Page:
The cost of SSRIs varies drastically depending on the specific medication, as well as generic versus name-brand formulations. Overall, this class of medication is fairly inexpensive, and the majority of SSRIs come available in both generic and name-brand versions. Some of the most affordable SSRIs include Zoloft, Prozac, Lexapro, Celexa, and Paxil. 

The average cost of a 30-day supply of SSRIs ranges from $4 – $40 for generic name medications when using a coupon card at the pharmacy. Some SSRIs do not have a generic formulation and are more expensive, such as Luvox, with a higher cost for a 30-day supply at around $130. The majority of these medications are covered by insurance, and prescription coupon cards are available at most pharmacies. 

Common Side Effects

The most common side effects of SSRIs include: 

  • Nausea, vomiting, GI upset, or diarrhea
  • Dry mouth 
  • Headache 
  • Difficulty sleeping or insomnia 
  • Drowsiness or dizziness 
  • Increased nervousness, feelings of restlessness, or agitation
  • Reduced libido, erectile dysfunction 
  • Weight changes related to increased or decreased appetite

Warnings for Use

Serotonin Syndrome

Serotonin Syndrome is a rare but serious condition that occurs when high serotonin levels accumulate in the body. Signs and symptoms include:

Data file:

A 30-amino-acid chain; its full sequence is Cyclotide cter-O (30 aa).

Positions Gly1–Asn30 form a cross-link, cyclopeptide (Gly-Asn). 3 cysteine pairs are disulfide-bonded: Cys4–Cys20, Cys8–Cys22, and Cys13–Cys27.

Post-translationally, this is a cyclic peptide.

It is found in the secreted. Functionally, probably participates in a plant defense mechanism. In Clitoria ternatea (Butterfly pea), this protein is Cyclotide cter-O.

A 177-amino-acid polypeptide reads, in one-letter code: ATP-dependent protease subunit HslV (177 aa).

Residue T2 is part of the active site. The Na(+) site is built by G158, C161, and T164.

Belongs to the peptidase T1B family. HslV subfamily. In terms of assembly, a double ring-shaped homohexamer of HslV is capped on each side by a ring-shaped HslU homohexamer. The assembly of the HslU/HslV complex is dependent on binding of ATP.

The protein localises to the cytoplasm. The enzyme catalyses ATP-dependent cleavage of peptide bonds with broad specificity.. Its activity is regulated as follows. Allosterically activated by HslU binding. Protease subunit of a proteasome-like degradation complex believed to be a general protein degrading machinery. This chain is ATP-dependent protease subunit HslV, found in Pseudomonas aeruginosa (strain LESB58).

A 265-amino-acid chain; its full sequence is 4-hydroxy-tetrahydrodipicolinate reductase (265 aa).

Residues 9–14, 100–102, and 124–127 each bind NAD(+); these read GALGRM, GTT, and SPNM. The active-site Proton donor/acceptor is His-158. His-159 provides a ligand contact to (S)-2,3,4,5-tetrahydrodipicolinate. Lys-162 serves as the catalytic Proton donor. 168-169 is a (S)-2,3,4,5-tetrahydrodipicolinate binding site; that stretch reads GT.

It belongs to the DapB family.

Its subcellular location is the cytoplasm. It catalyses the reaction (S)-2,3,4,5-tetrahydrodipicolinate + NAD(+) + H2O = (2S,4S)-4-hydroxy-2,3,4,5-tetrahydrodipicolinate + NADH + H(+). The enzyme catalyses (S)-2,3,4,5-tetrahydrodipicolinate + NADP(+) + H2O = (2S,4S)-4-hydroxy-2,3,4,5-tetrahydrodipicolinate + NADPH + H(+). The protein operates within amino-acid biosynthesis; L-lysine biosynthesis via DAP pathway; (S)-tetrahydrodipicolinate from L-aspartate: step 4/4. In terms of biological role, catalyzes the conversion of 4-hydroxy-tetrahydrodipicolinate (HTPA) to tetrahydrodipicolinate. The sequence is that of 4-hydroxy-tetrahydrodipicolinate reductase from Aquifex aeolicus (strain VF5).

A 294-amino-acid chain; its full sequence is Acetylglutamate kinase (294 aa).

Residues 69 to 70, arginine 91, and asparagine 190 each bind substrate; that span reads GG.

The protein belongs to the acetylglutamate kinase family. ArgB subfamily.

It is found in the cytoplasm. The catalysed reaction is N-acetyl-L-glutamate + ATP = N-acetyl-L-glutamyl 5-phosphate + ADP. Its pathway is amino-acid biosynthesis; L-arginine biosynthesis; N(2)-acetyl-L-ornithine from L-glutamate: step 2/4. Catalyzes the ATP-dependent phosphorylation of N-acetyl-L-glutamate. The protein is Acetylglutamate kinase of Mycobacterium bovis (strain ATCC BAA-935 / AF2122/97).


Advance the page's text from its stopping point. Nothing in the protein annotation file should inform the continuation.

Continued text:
• Anxiety or agitation
  • Fever
  • Increased sweating
  • Tremors
  • Feelings of restlessness
  • Lack of coordination or confusion
  • Changes in the patient’s blood pressure and heart rate

This is commonly seen in patients who are taking multiple medications that increase serotonin levels in the body simultaneously. It is important to immediately seek medical attention if you begin to experience these symptoms and inform your healthcare provider of all the medications you are taking before being started on an antidepressant. 

Suicidal Thoughts or Behaviors

An increase in suicidal thoughts or behaviors has been seen in some patients that are started on SSRIs. This is rare, but is most frequently seen in adolescents and young adults under the age of 25. Contact your healthcare provider immediately if you begin to experience suicidal thoughts, ideations, or behaviors like self-harm.